You might have heard that the V8 in the new Ford Mustang GT350 and GT350R features a flat-plane crankshaft.
Some of you will nod sagely, others will silently mouth WTF. The concept is actually not too bizarre, but the technology does have a big effect on how engines feel and sound. So let’s start with the basics.
Almost every production V8 engine ever made has a cross-plane crankshaft. That is, if you looked along the length of the crank, you’d see that the big-end journals (where the bottom of the conrod attaches to the crank) are offset at 90 degrees to each other. There are four of them and they visually form a cross shape (hence, cross-plane, depending who you talk to).
With this set-up, you get each bank of four cylinders balancing each other, but an uneven firing pulse on each bank. It’s this unevenness that gives a traditional V8 that rollicking, rhythmic soundtrack.
But a flat-plane crank has all four journals staggered at 180-degrees from each other, so they all line up on a single plane. In this scenario, you get the two banks of cylinders balancing each other, but without the unevenness on each bank. The big clue for bystanders on the footpath is the noise. Unlike the conventional V8 noise, you get a less tuneful note – more like two four-cylinder engines rather than one V8.
So why do it? Essentially, a flat-plane crank will, pound for pound, make more power.
That’s mainly because the different firing order makes for better cylinder scavenging on the exhaust side. Think of it as passive supercharging. And it can do that without complex (and heavy) exhaust systems with cross-over pipes and what-not. Also, the flat-plane crank doesn’t need such big, heavy counterweights to smooth out the engine’s primary vibrations, so it can spin up faster and rev harder.
That said, the flat-plane crank lacks rotational balance, meaning it suffers from secondary vibrations and isn’t always as nice to sit behind. And that’s why it’s generally the preserve of race engines or high-performance road gear like the new GT350. But the lack of those counterweights also means it can have a smaller crankcase, and that’s good for small, light race cars.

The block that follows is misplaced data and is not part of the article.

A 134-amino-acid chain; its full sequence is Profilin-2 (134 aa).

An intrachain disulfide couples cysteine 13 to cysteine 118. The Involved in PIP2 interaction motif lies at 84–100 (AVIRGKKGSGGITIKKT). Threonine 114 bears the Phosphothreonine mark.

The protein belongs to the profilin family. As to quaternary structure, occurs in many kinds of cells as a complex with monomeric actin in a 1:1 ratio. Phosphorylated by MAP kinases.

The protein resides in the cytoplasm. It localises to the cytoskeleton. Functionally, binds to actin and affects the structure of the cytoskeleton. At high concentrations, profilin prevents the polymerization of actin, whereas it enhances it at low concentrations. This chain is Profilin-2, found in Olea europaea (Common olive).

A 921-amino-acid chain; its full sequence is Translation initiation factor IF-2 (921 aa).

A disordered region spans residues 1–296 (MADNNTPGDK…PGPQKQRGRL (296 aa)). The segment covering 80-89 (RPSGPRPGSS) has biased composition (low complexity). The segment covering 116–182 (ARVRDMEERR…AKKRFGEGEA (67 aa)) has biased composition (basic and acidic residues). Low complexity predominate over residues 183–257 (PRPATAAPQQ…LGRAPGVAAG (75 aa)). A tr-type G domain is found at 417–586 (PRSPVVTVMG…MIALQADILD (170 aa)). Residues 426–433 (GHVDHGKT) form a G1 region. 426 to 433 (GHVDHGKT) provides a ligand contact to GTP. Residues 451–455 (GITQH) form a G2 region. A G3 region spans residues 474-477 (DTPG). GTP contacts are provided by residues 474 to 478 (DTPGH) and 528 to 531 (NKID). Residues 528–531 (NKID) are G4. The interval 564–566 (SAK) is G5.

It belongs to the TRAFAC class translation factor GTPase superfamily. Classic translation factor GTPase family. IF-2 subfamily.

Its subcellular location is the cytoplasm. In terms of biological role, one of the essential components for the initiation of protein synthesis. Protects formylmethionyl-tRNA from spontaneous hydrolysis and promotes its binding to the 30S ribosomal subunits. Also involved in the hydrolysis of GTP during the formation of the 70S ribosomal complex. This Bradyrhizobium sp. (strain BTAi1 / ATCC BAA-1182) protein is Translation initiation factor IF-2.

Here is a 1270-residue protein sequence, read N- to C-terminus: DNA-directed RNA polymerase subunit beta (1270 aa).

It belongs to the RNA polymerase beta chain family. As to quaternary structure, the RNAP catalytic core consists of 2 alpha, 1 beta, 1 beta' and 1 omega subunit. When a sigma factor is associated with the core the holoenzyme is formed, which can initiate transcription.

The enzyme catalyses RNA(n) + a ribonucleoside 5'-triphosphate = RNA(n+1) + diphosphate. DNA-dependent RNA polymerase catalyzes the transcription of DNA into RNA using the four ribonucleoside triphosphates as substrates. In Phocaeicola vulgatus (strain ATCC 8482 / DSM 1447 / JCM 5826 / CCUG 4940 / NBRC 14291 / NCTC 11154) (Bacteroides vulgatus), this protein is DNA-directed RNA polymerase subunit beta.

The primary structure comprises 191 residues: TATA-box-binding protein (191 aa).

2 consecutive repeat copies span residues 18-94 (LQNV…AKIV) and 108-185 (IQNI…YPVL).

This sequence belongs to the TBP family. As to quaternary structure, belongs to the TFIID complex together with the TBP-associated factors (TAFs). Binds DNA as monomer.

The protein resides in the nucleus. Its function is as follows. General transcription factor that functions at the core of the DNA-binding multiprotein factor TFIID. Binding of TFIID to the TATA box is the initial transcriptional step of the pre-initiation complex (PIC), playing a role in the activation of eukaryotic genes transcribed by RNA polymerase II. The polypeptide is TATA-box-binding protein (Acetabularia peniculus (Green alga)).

Flat-plane cranks have been around for a long, long time, mainly in racing applications where the vibes are less important than the outright power of the thing. But some very famous engines have featured a flat-plane crank, including luminaries such as the Cosworth DFV, Ferrari V8s (even road-going ones) and the V8 Lotus Esprit.
It’s not just V8s that can have a flat-plane crank, either. Most four-cylinder donks use a flat-plane crank and so do engines like the boxer four or six as seen in VW Beetles, Suby WRXs and Porsche 911s. The thing is, the inherent vibration in a flat-plane design only starts to show up as capacities rise, so a smaller engine has less to lose in the first place.
Cranking it up
Flat-planes in V8 Supercars
Most recently, Australian tappet heads have been introduced to the flat-plane crank courtesy of the Erebus AMG V8 Supercars. Standing on the pit wall for the first time, we were all struck by the shrieking howl the German V8s were producing.
Turns out, since AMG had to reduce the capacity to 5.0 litres (from 6.2) it required a new crankshaft, and there was no development-cost penalty in going for a flat-plane design.
Of course, starting with more or less the V8 from the SLS AMG GT3 racecar, the unit was already dry-sumped. And whaddaya know? When Polestar developed the V8 Supercar engine for the GRM Volvo team, it went for a flat-plane crank, too.
Plane & Simple
Optimising an engine
1 Sound of music
Crankshaft phasing plays a huge role in an engine’s character. In the mid 90s, Yamaha built a parallel twin (with its cylinders laid side by side like half a four-cylinder) motorcycle engine but with a 270-degree offset crank. It sounded and felt exactly like a V-twin.
2 Smaller big-ends
Another way to keep an engine compact is to reduce the size of the conrod big-ends. This can mean a smaller crankcase, but it also calls for smaller bearings and, therefore, less bearing surface area. Smaller bearings also means less friction, though.
3 Bent out of shape
Some race and motorcycle engines use roller crankshafts which, instead of being cast in one piece, are pressed together in sections using many tonnes of pressure. These allow the use of caged roller bearings for low friction, but they can also become – literally – twisted out of phase.
4 Getting tricky
The blueprinting process involves making nth-degree changes to make sure the engine in question is exactly to the specs the designer had in mind. In the case of a crankshaft, this process can include grinding of the big-end journals to align the crank to bring the journals into the precise plane.
5 Staying cross-plane
If you do stick with a cross-plane V8, the best way to improve efficiency is to run an exhaust that links the two exhaust manifolds before any collector for improved scavenging. But this is bulky and calls for running super-hot pipework over the top of the motor. Not ideal.
How are you finding our new site design? Tell us in the comments below or send us your thoughts at email@example.com.
The world's most thrilling performance car magazine. Delivered to your door each month.
Renault Sport Spider - What were they thinking?
Hailing from a period when Renault appeared to take leave of its senses
Why the BMW E92 M3 is a future classic
Unlike any M3 before, and like none ever after. It’s time to focus on the ‘forgotten’ M3
197km/h in the rain with zero grip! The wettest drag race in MOTOR history
Two super saloons in the sopping wet, this might be our loosest drag race yet